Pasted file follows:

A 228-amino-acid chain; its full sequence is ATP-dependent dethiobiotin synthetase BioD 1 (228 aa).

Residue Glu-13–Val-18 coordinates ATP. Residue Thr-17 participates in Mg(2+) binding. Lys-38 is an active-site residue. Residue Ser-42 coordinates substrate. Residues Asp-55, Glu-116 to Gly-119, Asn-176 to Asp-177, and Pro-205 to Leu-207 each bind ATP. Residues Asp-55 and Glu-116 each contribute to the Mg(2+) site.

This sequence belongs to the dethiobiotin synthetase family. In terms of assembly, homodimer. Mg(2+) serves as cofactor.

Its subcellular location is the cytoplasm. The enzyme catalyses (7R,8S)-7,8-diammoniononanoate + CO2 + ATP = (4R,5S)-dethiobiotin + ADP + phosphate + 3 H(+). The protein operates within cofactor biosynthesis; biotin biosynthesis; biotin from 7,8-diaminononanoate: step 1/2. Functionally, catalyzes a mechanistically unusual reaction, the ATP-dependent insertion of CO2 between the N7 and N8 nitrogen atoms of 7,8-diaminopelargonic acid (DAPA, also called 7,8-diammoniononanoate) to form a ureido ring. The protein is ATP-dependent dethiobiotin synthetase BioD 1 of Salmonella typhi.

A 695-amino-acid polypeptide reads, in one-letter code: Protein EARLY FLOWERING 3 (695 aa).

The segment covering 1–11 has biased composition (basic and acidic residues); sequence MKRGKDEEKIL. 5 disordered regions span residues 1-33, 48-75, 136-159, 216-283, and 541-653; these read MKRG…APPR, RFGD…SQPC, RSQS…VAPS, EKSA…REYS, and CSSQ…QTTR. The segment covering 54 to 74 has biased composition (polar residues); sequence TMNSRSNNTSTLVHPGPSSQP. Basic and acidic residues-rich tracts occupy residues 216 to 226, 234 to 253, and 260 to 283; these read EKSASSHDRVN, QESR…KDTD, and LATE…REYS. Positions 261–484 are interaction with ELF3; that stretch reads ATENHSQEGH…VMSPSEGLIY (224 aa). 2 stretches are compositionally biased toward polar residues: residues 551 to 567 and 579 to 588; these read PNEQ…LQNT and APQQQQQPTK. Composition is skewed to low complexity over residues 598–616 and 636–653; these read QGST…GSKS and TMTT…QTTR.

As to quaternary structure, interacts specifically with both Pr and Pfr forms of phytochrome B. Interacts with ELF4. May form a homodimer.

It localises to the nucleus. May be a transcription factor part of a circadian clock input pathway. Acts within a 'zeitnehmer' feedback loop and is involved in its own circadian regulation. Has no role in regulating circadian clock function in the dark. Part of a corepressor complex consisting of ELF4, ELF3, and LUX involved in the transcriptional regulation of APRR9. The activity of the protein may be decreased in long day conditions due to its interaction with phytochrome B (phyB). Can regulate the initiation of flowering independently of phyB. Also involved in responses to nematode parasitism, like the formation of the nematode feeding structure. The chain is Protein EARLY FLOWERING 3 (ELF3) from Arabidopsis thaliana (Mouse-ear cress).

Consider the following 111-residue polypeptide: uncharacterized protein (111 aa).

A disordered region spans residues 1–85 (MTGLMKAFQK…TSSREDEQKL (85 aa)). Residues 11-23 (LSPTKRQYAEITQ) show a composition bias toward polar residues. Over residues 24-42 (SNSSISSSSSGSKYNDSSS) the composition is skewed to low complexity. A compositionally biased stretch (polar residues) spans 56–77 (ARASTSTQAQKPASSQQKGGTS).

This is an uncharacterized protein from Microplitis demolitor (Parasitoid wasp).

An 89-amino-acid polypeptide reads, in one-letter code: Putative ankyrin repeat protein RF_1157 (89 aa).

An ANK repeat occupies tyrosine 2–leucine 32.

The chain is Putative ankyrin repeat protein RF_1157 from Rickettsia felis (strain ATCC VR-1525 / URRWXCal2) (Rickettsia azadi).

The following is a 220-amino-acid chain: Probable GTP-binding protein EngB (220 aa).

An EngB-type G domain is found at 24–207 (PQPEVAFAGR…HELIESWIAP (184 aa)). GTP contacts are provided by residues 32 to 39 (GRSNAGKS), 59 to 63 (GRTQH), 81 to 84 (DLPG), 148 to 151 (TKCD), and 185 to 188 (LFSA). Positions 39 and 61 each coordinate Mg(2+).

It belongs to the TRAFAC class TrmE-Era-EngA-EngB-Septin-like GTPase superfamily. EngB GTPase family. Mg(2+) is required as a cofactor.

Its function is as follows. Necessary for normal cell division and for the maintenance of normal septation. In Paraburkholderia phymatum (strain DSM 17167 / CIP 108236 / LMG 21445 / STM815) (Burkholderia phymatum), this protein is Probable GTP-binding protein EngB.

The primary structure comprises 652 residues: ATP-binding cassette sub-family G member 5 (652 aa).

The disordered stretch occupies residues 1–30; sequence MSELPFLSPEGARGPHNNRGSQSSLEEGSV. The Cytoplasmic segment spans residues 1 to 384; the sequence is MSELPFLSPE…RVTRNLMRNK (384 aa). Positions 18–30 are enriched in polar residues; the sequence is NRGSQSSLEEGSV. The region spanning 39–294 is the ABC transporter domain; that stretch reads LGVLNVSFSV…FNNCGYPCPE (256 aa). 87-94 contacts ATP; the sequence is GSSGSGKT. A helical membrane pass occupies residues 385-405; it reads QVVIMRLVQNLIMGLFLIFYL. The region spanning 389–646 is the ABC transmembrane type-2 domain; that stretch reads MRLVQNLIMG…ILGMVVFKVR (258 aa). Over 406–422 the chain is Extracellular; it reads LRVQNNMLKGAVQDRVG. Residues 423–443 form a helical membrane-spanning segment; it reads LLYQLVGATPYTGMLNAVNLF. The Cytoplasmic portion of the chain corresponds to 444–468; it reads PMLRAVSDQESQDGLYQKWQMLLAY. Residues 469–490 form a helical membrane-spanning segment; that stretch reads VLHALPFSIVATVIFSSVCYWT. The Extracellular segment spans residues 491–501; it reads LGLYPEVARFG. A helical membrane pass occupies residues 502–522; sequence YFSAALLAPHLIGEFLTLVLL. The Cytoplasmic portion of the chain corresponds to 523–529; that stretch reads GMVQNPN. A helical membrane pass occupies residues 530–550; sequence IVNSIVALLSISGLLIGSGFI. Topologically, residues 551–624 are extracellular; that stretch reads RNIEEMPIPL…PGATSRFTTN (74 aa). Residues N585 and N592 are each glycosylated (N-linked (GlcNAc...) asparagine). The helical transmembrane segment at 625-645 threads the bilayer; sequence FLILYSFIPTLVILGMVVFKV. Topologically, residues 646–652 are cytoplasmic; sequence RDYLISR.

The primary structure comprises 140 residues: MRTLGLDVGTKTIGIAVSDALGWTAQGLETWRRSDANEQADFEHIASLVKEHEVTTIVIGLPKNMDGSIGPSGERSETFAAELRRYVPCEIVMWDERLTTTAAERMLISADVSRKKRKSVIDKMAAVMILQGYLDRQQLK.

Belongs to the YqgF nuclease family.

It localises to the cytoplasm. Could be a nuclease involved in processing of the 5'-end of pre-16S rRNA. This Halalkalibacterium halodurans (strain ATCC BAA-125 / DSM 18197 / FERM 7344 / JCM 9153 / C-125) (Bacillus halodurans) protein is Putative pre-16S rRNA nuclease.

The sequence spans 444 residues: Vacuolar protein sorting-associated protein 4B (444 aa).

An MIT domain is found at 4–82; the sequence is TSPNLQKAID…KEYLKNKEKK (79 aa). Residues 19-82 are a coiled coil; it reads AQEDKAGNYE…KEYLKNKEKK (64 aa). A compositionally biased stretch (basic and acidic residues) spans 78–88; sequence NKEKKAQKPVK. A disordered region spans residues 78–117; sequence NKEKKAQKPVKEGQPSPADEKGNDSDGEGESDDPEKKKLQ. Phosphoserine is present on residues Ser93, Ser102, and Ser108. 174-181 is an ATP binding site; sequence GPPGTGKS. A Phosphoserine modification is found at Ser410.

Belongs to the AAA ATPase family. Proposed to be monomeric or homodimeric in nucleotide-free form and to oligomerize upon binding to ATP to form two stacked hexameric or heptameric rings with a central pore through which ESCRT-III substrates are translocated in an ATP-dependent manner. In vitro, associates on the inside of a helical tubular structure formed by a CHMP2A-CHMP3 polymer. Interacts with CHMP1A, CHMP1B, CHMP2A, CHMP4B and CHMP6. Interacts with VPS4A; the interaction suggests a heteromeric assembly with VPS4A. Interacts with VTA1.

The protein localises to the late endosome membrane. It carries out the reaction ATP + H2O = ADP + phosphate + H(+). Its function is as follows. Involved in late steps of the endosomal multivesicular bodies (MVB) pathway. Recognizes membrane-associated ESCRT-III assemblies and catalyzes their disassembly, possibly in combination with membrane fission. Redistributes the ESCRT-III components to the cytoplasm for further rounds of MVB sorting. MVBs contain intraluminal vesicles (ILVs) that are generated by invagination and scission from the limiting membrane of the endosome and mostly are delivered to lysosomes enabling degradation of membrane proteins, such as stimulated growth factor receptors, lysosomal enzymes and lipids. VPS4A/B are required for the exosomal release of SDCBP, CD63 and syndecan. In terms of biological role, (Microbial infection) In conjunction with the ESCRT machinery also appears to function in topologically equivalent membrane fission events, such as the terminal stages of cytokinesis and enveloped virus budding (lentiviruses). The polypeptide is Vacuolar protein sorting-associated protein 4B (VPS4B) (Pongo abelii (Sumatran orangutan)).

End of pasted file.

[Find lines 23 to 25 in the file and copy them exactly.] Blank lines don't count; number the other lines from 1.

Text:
It localises to the cytoplasm. Could be a nuclease involved in processing of the 5'-end of pre-16S rRNA. This Halalkalibacterium halodurans (strain ATCC BAA-125 / DSM 18197 / FERM 7344 / JCM 9153 / C-125) (Bacillus halodurans) protein is Putative pre-16S rRNA nuclease.

The sequence spans 444 residues: Vacuolar protein sorting-associated protein 4B (444 aa).

An MIT domain is found at 4–82; the sequence is TSPNLQKAID…KEYLKNKEKK (79 aa). Residues 19-82 are a coiled coil; it reads AQEDKAGNYE…KEYLKNKEKK (64 aa). A compositionally biased stretch (basic and acidic residues) spans 78–88; sequence NKEKKAQKPVK. A disordered region spans residues 78–117; sequence NKEKKAQKPVKEGQPSPADEKGNDSDGEGESDDPEKKKLQ. Phosphoserine is present on residues Ser93, Ser102, and Ser108. 174-181 is an ATP binding site; sequence GPPGTGKS. A Phosphoserine modification is found at Ser410.